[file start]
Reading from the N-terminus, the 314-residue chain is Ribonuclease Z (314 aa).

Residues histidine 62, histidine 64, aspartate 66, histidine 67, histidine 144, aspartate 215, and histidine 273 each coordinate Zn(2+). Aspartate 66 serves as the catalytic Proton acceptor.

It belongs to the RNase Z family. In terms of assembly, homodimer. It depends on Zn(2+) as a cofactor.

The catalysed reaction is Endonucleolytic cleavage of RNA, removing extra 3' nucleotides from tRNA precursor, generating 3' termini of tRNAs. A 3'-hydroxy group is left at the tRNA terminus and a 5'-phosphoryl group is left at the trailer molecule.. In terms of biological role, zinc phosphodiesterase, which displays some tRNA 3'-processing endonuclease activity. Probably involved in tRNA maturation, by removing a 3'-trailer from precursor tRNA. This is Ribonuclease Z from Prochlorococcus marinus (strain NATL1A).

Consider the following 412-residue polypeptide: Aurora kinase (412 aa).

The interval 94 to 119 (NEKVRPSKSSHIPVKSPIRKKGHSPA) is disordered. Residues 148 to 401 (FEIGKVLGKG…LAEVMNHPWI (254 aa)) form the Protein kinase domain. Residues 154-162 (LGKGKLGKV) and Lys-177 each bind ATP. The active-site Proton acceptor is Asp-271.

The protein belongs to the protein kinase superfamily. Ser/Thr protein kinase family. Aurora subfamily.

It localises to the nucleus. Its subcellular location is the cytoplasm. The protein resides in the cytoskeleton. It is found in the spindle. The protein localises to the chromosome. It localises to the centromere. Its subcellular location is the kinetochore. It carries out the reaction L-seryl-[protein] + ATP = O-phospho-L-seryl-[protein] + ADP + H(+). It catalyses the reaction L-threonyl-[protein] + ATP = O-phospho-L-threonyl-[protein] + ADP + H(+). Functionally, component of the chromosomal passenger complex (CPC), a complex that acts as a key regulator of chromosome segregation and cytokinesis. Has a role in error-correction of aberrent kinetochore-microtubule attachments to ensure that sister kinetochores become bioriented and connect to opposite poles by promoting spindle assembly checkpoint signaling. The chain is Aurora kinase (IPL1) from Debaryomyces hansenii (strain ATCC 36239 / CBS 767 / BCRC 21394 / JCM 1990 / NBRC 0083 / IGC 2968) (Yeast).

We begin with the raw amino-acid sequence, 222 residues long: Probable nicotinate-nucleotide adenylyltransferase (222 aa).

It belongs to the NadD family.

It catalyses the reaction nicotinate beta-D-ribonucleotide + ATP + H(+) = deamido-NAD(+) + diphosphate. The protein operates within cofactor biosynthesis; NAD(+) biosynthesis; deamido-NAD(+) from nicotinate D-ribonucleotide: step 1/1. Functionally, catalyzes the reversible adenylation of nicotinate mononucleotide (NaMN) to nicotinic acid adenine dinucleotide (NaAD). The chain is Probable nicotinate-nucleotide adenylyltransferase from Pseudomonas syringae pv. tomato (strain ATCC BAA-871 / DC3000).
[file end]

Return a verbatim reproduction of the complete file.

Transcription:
Reading from the N-terminus, the 314-residue chain is Ribonuclease Z (314 aa).

Residues histidine 62, histidine 64, aspartate 66, histidine 67, histidine 144, aspartate 215, and histidine 273 each coordinate Zn(2+). Aspartate 66 serves as the catalytic Proton acceptor.

It belongs to the RNase Z family. In terms of assembly, homodimer. It depends on Zn(2+) as a cofactor.

The catalysed reaction is Endonucleolytic cleavage of RNA, removing extra 3' nucleotides from tRNA precursor, generating 3' termini of tRNAs. A 3'-hydroxy group is left at the tRNA terminus and a 5'-phosphoryl group is left at the trailer molecule.. In terms of biological role, zinc phosphodiesterase, which displays some tRNA 3'-processing endonuclease activity. Probably involved in tRNA maturation, by removing a 3'-trailer from precursor tRNA. This is Ribonuclease Z from Prochlorococcus marinus (strain NATL1A).

Consider the following 412-residue polypeptide: Aurora kinase (412 aa).

The interval 94 to 119 (NEKVRPSKSSHIPVKSPIRKKGHSPA) is disordered. Residues 148 to 401 (FEIGKVLGKG…LAEVMNHPWI (254 aa)) form the Protein kinase domain. Residues 154-162 (LGKGKLGKV) and Lys-177 each bind ATP. The active-site Proton acceptor is Asp-271.

The protein belongs to the protein kinase superfamily. Ser/Thr protein kinase family. Aurora subfamily.

It localises to the nucleus. Its subcellular location is the cytoplasm. The protein resides in the cytoskeleton. It is found in the spindle. The protein localises to the chromosome. It localises to the centromere. Its subcellular location is the kinetochore. It carries out the reaction L-seryl-[protein] + ATP = O-phospho-L-seryl-[protein] + ADP + H(+). It catalyses the reaction L-threonyl-[protein] + ATP = O-phospho-L-threonyl-[protein] + ADP + H(+). Functionally, component of the chromosomal passenger complex (CPC), a complex that acts as a key regulator of chromosome segregation and cytokinesis. Has a role in error-correction of aberrent kinetochore-microtubule attachments to ensure that sister kinetochores become bioriented and connect to opposite poles by promoting spindle assembly checkpoint signaling. The chain is Aurora kinase (IPL1) from Debaryomyces hansenii (strain ATCC 36239 / CBS 767 / BCRC 21394 / JCM 1990 / NBRC 0083 / IGC 2968) (Yeast).

We begin with the raw amino-acid sequence, 222 residues long: Probable nicotinate-nucleotide adenylyltransferase (222 aa).

It belongs to the NadD family.

It catalyses the reaction nicotinate beta-D-ribonucleotide + ATP + H(+) = deamido-NAD(+) + diphosphate. The protein operates within cofactor biosynthesis; NAD(+) biosynthesis; deamido-NAD(+) from nicotinate D-ribonucleotide: step 1/1. Functionally, catalyzes the reversible adenylation of nicotinate mononucleotide (NaMN) to nicotinic acid adenine dinucleotide (NaAD). The chain is Probable nicotinate-nucleotide adenylyltransferase from Pseudomonas syringae pv. tomato (strain ATCC BAA-871 / DC3000).